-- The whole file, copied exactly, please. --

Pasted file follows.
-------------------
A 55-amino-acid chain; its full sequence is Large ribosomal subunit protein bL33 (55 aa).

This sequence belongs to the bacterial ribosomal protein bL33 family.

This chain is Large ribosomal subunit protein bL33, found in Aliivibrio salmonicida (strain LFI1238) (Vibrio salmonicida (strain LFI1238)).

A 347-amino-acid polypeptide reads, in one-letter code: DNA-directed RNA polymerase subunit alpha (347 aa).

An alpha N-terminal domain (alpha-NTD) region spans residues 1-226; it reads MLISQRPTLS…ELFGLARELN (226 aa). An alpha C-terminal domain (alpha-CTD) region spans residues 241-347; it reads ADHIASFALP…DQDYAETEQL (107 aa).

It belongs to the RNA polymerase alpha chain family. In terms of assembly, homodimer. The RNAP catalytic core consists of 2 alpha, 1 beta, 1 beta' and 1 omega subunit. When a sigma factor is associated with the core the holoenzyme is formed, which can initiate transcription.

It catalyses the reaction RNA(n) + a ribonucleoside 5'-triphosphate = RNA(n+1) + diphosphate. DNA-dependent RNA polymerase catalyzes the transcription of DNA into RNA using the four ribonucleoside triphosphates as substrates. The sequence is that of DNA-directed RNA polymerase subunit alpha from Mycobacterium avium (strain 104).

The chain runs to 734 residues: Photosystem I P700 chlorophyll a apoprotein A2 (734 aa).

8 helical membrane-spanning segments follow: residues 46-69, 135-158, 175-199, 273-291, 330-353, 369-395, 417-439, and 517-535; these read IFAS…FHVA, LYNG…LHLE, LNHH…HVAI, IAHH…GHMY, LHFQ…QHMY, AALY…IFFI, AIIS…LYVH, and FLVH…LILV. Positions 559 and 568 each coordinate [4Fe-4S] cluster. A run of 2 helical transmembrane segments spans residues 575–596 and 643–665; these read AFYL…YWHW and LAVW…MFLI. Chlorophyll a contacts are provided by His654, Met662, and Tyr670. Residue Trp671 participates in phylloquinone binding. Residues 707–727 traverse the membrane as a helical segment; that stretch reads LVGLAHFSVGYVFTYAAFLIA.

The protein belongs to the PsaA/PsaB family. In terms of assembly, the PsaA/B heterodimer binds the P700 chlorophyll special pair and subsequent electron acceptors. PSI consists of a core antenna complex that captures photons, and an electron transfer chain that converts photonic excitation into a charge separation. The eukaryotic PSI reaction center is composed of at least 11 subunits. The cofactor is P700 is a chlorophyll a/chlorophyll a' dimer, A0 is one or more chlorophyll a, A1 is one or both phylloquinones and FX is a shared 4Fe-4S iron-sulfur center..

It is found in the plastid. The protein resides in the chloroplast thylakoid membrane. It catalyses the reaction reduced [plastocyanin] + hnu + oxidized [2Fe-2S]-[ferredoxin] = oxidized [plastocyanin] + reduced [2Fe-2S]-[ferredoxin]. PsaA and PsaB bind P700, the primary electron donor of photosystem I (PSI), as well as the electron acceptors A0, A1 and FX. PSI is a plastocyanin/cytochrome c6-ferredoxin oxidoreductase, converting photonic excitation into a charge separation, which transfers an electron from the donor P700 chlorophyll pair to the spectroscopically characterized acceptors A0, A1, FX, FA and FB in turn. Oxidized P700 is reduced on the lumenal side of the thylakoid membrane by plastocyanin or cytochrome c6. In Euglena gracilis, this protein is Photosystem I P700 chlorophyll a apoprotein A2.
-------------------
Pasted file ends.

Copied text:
A 55-amino-acid chain; its full sequence is Large ribosomal subunit protein bL33 (55 aa).

This sequence belongs to the bacterial ribosomal protein bL33 family.

This chain is Large ribosomal subunit protein bL33, found in Aliivibrio salmonicida (strain LFI1238) (Vibrio salmonicida (strain LFI1238)).

A 347-amino-acid polypeptide reads, in one-letter code: DNA-directed RNA polymerase subunit alpha (347 aa).

An alpha N-terminal domain (alpha-NTD) region spans residues 1-226; it reads MLISQRPTLS…ELFGLARELN (226 aa). An alpha C-terminal domain (alpha-CTD) region spans residues 241-347; it reads ADHIASFALP…DQDYAETEQL (107 aa).

It belongs to the RNA polymerase alpha chain family. In terms of assembly, homodimer. The RNAP catalytic core consists of 2 alpha, 1 beta, 1 beta' and 1 omega subunit. When a sigma factor is associated with the core the holoenzyme is formed, which can initiate transcription.

It catalyses the reaction RNA(n) + a ribonucleoside 5'-triphosphate = RNA(n+1) + diphosphate. DNA-dependent RNA polymerase catalyzes the transcription of DNA into RNA using the four ribonucleoside triphosphates as substrates. The sequence is that of DNA-directed RNA polymerase subunit alpha from Mycobacterium avium (strain 104).

The chain runs to 734 residues: Photosystem I P700 chlorophyll a apoprotein A2 (734 aa).

8 helical membrane-spanning segments follow: residues 46-69, 135-158, 175-199, 273-291, 330-353, 369-395, 417-439, and 517-535; these read IFAS…FHVA, LYNG…LHLE, LNHH…HVAI, IAHH…GHMY, LHFQ…QHMY, AALY…IFFI, AIIS…LYVH, and FLVH…LILV. Positions 559 and 568 each coordinate [4Fe-4S] cluster. A run of 2 helical transmembrane segments spans residues 575–596 and 643–665; these read AFYL…YWHW and LAVW…MFLI. Chlorophyll a contacts are provided by His654, Met662, and Tyr670. Residue Trp671 participates in phylloquinone binding. Residues 707–727 traverse the membrane as a helical segment; that stretch reads LVGLAHFSVGYVFTYAAFLIA.

The protein belongs to the PsaA/PsaB family. In terms of assembly, the PsaA/B heterodimer binds the P700 chlorophyll special pair and subsequent electron acceptors. PSI consists of a core antenna complex that captures photons, and an electron transfer chain that converts photonic excitation into a charge separation. The eukaryotic PSI reaction center is composed of at least 11 subunits. The cofactor is P700 is a chlorophyll a/chlorophyll a' dimer, A0 is one or more chlorophyll a, A1 is one or both phylloquinones and FX is a shared 4Fe-4S iron-sulfur center..

It is found in the plastid. The protein resides in the chloroplast thylakoid membrane. It catalyses the reaction reduced [plastocyanin] + hnu + oxidized [2Fe-2S]-[ferredoxin] = oxidized [plastocyanin] + reduced [2Fe-2S]-[ferredoxin]. PsaA and PsaB bind P700, the primary electron donor of photosystem I (PSI), as well as the electron acceptors A0, A1 and FX. PSI is a plastocyanin/cytochrome c6-ferredoxin oxidoreductase, converting photonic excitation into a charge separation, which transfers an electron from the donor P700 chlorophyll pair to the spectroscopically characterized acceptors A0, A1, FX, FA and FB in turn. Oxidized P700 is reduced on the lumenal side of the thylakoid membrane by plastocyanin or cytochrome c6. In Euglena gracilis, this protein is Photosystem I P700 chlorophyll a apoprotein A2.